Archive for April, 2009

London Calling

Thursday, April 23rd, 2009

Last week a young paper engineer popped into the studio for a quick visit before returning to England. We haven’t seen Elinor Dean since last September (you can reminisce here) and she had a lot of stories to share from the past six months, such as the time she had to make a one-meter tall pop-up card in a week’s time. She also brought one of the recent titles from British genius, Nick Denchfield called Commander Nova’s Alien Space Station. I absolutely love his 360-degree pop-up playset design complete with cleverly constructed spaceships.

Denchfield_Nova

While Eli did not have many pop-ups to show since she was catching a plane over the pond, she did share that her new website has launched. After checking it out, I think that it captures her personality perfectly. Be sure to check out her paper engineered creations and more at http://www.elinordean.co.uk

– Kyle

PaperShaper

Friday, April 17th, 2009

PaperShaper

This past weekend a great show featuring nine very different paper artists opened in Los Angeles. PAPERSHAPERS is hosted by the hip automobile company, Scion and was curated by Giant Robot. The installation features not one but two of my favorite paper artists:

Peter Callesen has really wowed me with his poetic exploration of positive and negative space with paper. (I’m still reeling from the Perry Rubenstein Gallery show back in January.)

Brian Dettmer transforms retired reference books and other media into meticulously carved sculptures. They way he creates a narrative by revealing sections of a book’s page is a true marvel.

PAPERSHAPERS will be up until May 2, 2009 for those who are within driving distance of L.A. As for the rest of us, the good folks at Paper Forest visited the exhibition and posted some great images of the various paper crafters. Be sure to poke around the Paper Forest site to discover other folks making great things out of cardstock.

– Kyle

Smooth Move

Thursday, April 9th, 2009

The latest issue of Entertainment Weekly is chock full of gossip about Madonna, Drew and Justin and most interestingly, a pop-up advertisement. Dr Pepper has been around since 1885, lending an air of medical authority to the soft drink business. Thanks to some scientific breakthrough they have sequenced the Prunus avium genome and are ready to introduce Dr Pepper Cherry. Fans of the ill-fated Dr Pepper Red Fusion may take consolation in this possibly similar concoction, but is the rest of the world ready for the good doctor’s new frankensoda? To assuage any fears they wanted to share how smooth the beverage is. The cover depicts a tall perspiring glass of Dr Pepper Cherry with the question “How smooth is the taste?” Let’s open the spread to reveal the answer to this coy question.

Dr Pepper Cherry Pop

“Amazingly smooth” we are told. You might go so far as to say…smooth as silk. As the spread is opened, the soda can tips slowly as silk falls into a pool below. It’s a provocative ad, making some viewers in the office think of satin sheets on Valentine’s Day and others of a sea of blood matched only by images from the motion picture “The Shining”. I’m not sure if the ad company was shooting for that imagery, but it made for a hearty discussion at the studio and if you can talk about an advertisement for more than five seconds than you know you have a real smooth ad on your hands.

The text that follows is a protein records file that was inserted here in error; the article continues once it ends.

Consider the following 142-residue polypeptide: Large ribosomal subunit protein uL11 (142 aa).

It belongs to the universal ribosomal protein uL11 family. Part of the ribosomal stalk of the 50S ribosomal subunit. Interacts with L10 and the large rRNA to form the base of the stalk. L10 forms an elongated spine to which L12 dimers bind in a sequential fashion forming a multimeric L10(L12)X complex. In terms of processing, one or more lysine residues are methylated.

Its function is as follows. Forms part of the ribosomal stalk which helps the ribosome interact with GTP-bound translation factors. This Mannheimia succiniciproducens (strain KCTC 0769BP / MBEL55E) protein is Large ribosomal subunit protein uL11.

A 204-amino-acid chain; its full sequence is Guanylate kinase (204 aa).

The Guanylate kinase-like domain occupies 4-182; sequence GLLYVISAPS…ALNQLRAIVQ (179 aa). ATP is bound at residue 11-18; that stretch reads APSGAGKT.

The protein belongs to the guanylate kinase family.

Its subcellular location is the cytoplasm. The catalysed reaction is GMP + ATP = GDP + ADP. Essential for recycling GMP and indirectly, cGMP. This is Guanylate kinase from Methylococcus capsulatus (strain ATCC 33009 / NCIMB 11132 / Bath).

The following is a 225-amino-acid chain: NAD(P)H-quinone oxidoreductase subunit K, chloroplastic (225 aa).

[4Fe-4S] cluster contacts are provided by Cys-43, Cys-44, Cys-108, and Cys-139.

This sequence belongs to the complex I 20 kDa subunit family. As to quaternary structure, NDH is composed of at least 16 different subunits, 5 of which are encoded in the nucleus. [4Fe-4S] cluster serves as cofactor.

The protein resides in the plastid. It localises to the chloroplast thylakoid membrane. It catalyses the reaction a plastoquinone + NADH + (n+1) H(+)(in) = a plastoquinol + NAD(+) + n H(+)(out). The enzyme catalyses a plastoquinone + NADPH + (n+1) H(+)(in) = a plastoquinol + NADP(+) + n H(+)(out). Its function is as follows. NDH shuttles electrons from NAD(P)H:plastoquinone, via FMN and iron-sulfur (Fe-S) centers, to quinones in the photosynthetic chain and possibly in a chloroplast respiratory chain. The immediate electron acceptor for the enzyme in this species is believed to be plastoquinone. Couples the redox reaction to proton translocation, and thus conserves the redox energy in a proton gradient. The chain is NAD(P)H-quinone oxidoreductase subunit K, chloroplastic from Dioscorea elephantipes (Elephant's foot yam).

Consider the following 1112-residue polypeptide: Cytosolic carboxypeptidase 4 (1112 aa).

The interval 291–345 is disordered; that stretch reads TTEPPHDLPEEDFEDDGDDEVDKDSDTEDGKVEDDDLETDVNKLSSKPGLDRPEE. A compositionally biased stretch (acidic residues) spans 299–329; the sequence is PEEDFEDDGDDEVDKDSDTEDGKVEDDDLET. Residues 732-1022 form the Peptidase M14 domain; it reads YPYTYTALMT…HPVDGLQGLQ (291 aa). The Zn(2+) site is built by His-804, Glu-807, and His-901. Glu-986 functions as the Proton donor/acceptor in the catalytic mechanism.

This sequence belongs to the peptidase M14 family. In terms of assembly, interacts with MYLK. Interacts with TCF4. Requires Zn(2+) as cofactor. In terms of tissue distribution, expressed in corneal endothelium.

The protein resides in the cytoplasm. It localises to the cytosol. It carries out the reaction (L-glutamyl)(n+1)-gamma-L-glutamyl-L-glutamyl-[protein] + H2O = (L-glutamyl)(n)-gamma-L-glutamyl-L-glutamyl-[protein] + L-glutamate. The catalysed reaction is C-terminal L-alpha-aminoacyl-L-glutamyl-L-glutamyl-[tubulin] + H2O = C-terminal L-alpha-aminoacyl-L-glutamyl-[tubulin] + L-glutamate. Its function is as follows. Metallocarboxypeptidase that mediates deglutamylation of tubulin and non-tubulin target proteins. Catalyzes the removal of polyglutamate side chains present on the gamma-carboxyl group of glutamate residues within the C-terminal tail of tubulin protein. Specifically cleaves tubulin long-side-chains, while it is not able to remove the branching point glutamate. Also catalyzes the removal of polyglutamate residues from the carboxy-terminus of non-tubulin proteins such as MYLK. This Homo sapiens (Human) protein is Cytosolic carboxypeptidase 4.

– Kyle

An Uplifting Experience

Friday, April 3rd, 2009

This past Wednesday was the annual benefit for the Center for Book Arts in New York City. The CBA, founded in 1974, serves the book arts community through exhibitions, lectures, publications, artist assistance and education. This is one of the few places in the United States where you can learn the art of the pop-up and movable books from teachers like Carol Barton, Michael Caputo or Shawn Sheehy. I was fortunate to take a workshop there last year and really enjoyed the facilities and environment.

Sheehy elevator

The theme of this year’s benefit was ‘Construction’ as the Center hopes to raise funds to replace their aging elevator. The event was well attended and the place looked great. They really played up the construction theme with servers donning hard hats to pass out tasty hors d’oeuvres served in Tonka trucks. The clever cocktails were truly potent with my favorite being the ‘smooth elevator operator’. The live and silent auction went as well as could be in this economy; so well in fact, that I was outbid for a beautiful woodblock print. In addition, they commissioned ten artists to contribute pop-ups addressing the theme all of which turned out wonderfully. Carol Barton, Emily Martin and Shawn Sheehy were among the pop-up artists selected to create pieces for the evening’s raffle. Alas, despite promises from the staff that my raffle tickets were “extra lucky” I did not come home with a prize. But I did leave with a renewed fondness for the Center of Book Arts and it’s achievements and I look forward to seeing what other good things will come out of this beloved institution.

– Kyle